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The Mating Mind: How Sexual Choice Shaped the Evolution of Human Nature

Miller, Geoffrey

1,833 ratings by Goodreads
ISBN 10: 0385495161 / ISBN 13: 9780385495165
Published by Doubleday, 2000
Used Condition: Acceptable Hardcover
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Title: The Mating Mind: How Sexual Choice Shaped ...

Publisher: Doubleday

Publication Date: 2000

Binding: Hardcover

Book Condition:Acceptable

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Synopsis:

Many aspects of how and why the human mind evolved remain mysterious. While Darwinian natural selection has successfully explained the evolution of much of life on earth, it has never seemed fully adequate to explain the aspects of our minds that seem most uniquely and profoundly human--art, morality, consciousness, creativity, and language. Nor has natural selection offered solutions to how the human brain evolved so quickly--in less than 2 million years--and why such a large brain remains unique to our species.

Now, in The Mating Mind, a pioneering work of evolutionary science, these aspects of human nature are at last explored and explained. Until fairly recently most biologists have ignored or rejected Darwin's claims for his other great theory of evolution--sexual selection through mate choice, which favors traits simply because they prove attractive to the opposite sex. But over the last two decades, biologists have taken up Darwin's insights into how the reproduction of the sexiest is as much a focus of evolution as the survival of the fittest.

In this brilliantly ambitious and provocative book, evolutionary psychologist Geoffrey Miller shows the evolutionary power of sexual choice and the reasons why our ancestors became attracted not only to pretty faces and healthy bodies, but to minds that were witty, articulate, generous, and conscious. The richness and subtlety of modern psychology help to reveal how the human mind evolved, like the peacock's tail and the elk's antlers, for courtship and mating.

Drawing on new ideas from evolutionary biology, economics, and psychology, Miller illuminates his arguments with examples ranging from natural history to popular culture, from the art of New Guinea's bowerbirds to the sexual charisma of South Park's school chef. Along the way, he provides fascinating insights into the inarticulacy of teenage boys, the diversity of ancient Greek coins, the reasons why Scrooge was single, the difficulties of engaging with modern art, and the function of sumo wrestling.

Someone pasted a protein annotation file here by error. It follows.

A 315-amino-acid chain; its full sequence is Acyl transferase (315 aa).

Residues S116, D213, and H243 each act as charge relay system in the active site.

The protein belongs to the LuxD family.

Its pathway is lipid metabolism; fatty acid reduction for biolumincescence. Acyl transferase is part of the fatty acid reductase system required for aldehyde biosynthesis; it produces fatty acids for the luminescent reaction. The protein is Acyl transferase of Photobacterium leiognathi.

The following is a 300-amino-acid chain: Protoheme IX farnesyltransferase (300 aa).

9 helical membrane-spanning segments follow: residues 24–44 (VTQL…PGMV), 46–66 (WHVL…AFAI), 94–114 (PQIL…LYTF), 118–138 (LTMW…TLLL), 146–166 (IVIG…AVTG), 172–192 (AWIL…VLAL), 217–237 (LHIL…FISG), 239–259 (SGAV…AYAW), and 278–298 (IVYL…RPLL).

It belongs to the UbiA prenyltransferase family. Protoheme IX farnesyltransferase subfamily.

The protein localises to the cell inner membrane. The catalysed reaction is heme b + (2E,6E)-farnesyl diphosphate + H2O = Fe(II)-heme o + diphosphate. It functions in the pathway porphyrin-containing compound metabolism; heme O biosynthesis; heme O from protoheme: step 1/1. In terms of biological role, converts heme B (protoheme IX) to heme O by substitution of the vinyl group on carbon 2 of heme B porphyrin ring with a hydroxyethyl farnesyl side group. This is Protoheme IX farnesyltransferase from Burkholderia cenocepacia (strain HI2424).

Witty, powerfully argued, and continually thought-provoking, Miller's cascade of ideas bears comparison with such pivotal books as Richard Dawkins's The Selfish Gene and Steven Pinker's The Language Instinct. It is a landmark in our understanding of our own species.

Review:

Evolutionary psychology has been called the "new black" of science fashion, though at its most controversial, it more resembles the emperor's new clothes. Geoffrey Miller is one of the Young Turks trying to give the phenomenon a better spin. In The Mating Mind, he takes Darwin's "other" evolutionary theory--of sexual rather than natural selection--and uses it to build a theory about how the human mind has developed the sophistication of a peacock's tail to encourage sexual choice and the refining of art, morality, music, and literature.

Where many evolutionary psychologists see the mind as a Swiss army knife, and cognitive science sees it as a computer, Miller compares it to an entertainment system, evolved to stimulate other brains. Taking up the baton from studies such as Richard Dawkins' The Selfish Gene, it's a dizzyingly ambitious project, which would be impossibly vague without the ingenuity and irreverence that Miller brings to bear on it. Steeped in popular culture, the book mixes theories of runaway selection, fitness indicators, and sensory bias with explanations of why men tip more than women and how female choice shaped (quite literally) the penis. It also extols the sagacity of Mary Poppins. Indeed, Miller allows ideas to cascade at such a torrent that the steam given off can run the risk of being mistaken for hot air).

That large personalities can be as sexually enticing as oversize breasts or biceps may indeed prove comforting, but denuding sexual chemistry can be a curiously unsexy business, akin to analyzing humor. As a courting display of Miller's intellectual plumage, though, The Mating Mind is formidable, its agent-provocateur chest swelled with ideas and articulate conjecture. While occasionally his magpie instinct may loot fool's gold, overall it provides an accessible and attractive insight into modern Darwinism and the survival of the sexiest. --David Vincent, Amazon.co.uk

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